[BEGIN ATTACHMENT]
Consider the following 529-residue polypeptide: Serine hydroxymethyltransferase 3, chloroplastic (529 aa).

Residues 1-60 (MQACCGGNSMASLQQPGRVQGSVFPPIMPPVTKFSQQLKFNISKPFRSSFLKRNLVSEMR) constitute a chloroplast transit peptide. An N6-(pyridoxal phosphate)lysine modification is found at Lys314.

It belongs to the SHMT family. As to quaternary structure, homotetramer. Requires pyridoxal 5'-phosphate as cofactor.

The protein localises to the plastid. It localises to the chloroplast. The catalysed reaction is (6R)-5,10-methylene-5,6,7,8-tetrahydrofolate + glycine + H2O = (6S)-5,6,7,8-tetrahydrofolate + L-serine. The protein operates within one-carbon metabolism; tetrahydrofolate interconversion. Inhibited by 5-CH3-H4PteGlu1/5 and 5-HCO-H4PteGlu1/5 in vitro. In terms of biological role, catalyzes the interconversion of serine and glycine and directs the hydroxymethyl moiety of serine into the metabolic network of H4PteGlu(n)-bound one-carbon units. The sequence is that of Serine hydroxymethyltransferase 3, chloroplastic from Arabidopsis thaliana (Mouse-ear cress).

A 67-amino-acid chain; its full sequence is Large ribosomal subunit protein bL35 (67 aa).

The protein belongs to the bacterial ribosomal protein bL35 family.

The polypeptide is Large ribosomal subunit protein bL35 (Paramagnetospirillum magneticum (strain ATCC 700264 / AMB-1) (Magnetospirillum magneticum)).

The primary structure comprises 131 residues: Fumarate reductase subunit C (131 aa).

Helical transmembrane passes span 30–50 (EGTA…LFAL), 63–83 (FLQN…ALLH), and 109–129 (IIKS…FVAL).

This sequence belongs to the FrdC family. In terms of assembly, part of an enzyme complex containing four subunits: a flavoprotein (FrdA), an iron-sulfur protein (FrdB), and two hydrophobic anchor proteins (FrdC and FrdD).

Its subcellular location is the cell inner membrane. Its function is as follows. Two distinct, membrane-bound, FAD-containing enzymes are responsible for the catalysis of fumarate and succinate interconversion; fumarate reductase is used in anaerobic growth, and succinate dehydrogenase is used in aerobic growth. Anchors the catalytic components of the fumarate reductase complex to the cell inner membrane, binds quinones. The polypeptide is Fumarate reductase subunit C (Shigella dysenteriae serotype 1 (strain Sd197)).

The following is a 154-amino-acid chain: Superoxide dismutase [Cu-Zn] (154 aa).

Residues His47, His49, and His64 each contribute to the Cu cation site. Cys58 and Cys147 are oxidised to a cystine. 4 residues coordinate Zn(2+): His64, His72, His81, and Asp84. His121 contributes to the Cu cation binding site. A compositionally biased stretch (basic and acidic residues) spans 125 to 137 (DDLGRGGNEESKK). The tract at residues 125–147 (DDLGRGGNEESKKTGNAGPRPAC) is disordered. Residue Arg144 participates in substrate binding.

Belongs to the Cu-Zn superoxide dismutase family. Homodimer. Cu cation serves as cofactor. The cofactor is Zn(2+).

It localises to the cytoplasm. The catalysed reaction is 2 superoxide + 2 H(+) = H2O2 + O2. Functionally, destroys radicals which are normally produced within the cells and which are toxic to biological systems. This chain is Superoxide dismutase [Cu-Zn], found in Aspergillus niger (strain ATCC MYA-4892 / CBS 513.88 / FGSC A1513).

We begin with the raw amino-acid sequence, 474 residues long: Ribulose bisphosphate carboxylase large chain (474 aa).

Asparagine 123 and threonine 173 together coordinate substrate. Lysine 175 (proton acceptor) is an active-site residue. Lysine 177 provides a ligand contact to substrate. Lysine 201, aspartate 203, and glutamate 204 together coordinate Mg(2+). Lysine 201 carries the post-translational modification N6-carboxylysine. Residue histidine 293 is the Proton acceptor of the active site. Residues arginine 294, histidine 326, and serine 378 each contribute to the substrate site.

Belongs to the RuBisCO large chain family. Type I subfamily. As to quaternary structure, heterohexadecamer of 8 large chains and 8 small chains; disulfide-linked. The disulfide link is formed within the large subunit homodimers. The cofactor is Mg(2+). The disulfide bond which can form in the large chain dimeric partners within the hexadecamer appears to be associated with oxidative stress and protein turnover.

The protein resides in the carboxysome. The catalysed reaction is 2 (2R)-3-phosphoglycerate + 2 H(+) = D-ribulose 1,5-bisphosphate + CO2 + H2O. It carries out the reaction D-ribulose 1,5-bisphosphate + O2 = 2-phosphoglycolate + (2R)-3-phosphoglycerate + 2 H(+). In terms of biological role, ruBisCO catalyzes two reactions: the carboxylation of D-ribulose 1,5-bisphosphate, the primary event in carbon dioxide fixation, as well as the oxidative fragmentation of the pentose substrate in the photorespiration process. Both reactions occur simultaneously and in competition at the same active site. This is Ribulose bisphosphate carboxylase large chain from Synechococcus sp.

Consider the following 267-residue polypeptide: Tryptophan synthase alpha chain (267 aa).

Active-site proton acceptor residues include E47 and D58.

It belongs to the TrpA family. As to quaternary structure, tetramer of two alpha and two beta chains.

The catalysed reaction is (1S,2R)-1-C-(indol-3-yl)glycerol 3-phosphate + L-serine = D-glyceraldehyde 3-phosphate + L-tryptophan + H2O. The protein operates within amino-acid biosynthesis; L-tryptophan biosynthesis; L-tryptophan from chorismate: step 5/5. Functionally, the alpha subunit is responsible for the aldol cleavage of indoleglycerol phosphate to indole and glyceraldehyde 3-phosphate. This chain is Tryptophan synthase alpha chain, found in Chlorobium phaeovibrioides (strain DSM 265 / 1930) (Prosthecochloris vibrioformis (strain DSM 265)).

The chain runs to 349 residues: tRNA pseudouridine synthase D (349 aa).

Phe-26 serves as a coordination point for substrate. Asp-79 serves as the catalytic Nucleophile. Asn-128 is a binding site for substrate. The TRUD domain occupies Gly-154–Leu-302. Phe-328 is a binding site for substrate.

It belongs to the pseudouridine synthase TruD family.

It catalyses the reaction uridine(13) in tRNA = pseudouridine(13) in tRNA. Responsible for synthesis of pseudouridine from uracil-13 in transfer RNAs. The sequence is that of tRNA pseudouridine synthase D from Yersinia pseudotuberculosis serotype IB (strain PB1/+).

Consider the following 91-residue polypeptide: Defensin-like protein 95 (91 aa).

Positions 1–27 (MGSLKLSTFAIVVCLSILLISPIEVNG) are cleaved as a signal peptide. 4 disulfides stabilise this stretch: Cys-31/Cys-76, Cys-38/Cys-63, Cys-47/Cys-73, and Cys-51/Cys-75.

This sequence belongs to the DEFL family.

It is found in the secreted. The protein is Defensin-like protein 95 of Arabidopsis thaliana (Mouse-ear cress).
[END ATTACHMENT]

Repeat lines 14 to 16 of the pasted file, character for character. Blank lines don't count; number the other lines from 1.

Belongs to the Cu-Zn superoxide dismutase family. Homodimer. Cu cation serves as cofactor. The cofactor is Zn(2+).

It localises to the cytoplasm. The catalysed reaction is 2 superoxide + 2 H(+) = H2O2 + O2. Functionally, destroys radicals which are normally produced within the cells and which are toxic to biological systems. This chain is Superoxide dismutase [Cu-Zn], found in Aspergillus niger (strain ATCC MYA-4892 / CBS 513.88 / FGSC A1513).

We begin with the raw amino-acid sequence, 474 residues long: Ribulose bisphosphate carboxylase large chain (474 aa).